Kruse Wellwood, one of the two men who murdered Langford teen Kimberly Proctor, has been denied his request for day parole due to being considered “a very high risk for committing a similar offence in the future.”
According to court documents obtained by CHEK News, Wellwood applied for day parole on Jan. 10, 2022.
The Parole Board of Canada, in the written decision, notes he last applied for escorted temporary absence in May 2020, which was also denied.
The following contains details that some readers may find distressing.
Wellwood is serving a life sentence for first-degree murder and indignity to a dead body.
“At sentencing the judge said the murder was so horrific that words could not adequately describe the inhuman cruelty you and your co-accused showed,” the parole decision states. “The judge noted you and your co-accused planned to sexually assault and kill the victim whom you brutalized for several hours before killing her.”
In March 2010, Wellwood and his co-accused Cameron Moffat, planned to sexually assault and murder someone and chose to target a woman they knew, who was Kimberly Proctor.
The judgment suggests Proctor had rejected their advances previously, then the two convinced her to come to Wellwood’s home, where she was attacked and bound with tape.
The two sexually assaulted her multiple times, then killed her by gagging her, choking her, and putting a plastic bag over her head. They then mutilated her body, put her remains in a freezer then brought her body in a duffel bag to another location then set her body on fire.
The parole decision notes that Wellwood attended the memorial service for Proctor.
“The dynamics of the murder and the mutilation of the deceased victim’s body raise very serious concerns in the Board’s mind; this crime is at the furthest end of a spectrum of violence and dehumanization,” the parole decision notes.
Proctor’s family have written submissions to the board requesting the application for parole be denied.
“In addition to losing their loved family member the victims feel let down by the justice system; as victims they want their voices heard and their views respected,” the decision says.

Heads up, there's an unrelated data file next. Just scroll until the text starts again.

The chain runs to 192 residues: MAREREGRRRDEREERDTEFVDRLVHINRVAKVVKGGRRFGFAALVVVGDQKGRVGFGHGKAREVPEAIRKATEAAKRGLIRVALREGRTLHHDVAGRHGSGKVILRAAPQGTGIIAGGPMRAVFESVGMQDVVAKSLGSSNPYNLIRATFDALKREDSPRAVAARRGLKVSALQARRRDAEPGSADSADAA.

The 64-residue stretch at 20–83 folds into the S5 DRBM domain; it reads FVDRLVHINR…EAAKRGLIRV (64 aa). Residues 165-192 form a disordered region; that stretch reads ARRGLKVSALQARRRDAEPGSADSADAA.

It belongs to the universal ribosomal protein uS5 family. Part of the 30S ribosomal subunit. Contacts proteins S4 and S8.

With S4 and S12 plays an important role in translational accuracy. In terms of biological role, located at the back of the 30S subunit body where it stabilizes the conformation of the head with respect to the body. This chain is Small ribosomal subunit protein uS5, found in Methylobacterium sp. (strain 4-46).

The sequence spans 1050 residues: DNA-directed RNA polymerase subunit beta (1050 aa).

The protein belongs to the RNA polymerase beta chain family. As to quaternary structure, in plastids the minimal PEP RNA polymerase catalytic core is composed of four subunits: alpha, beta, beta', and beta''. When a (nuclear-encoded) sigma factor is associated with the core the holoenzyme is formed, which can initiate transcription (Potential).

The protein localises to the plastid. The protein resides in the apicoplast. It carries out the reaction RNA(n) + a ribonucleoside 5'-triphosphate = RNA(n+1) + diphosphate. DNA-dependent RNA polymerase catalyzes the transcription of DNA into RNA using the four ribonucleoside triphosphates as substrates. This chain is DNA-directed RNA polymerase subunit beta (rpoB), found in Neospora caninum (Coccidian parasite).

“It is clear from the statements that the murdered victim’s family were forever changed by the violent and cruel way they lost their loved one. They were seriously traumatized. They say they have seen no remorse, are angry and do not believe you deserve parole.”
At the time of Proctor’s murder, Wellwood was out on bail for assaulting his mom.
“Bail conditions were not sufficient to control your behaviours or deter you from more violent acts,” the decision says.
The decision notes Wellwood has a high risk of violence towards an intimate parnter.
“Another psychiatrist retained by the Crown suggested you would need prolonged and very close supervision over the next 30-plus years,” the decision says. “The most recent psychological risk assessment was completed in April 2022. The psychologist concluded your risk for general, violent and sexual reoffending remains high.”
A psychiactric assessment in 2011 indicated Wellwood had a deviant sexual disorder in the form of sadism, which also included indications of necrophilia.
Although the decision notes that Wellwood has had a shift in accountability from low to medium, his potential for reintegration remains low.
“You had been writing to your co-accused prior to his case management team deciding it was inappropriate,” the decision says. “Your on-going connection to the co-accused is somewhat concerning to the Board given the nature and dynamics of the murder.”
Along with denying day parole, the board also noted Wellwood’s most recent psychological risk assessment does not support a transfer to minimum security.
The reasons the board gave for denying the day parole included the high risk for intimate partner violence, the risk to reoffend sexually being high, his dynamic and static risks needing high levels of intervention, not having a viable release plan, no community strategy, and no support for day parole.
READ MORE FROM 2019: Proposed law named in memory of murdered Langford teen reintroduced in BC Legislature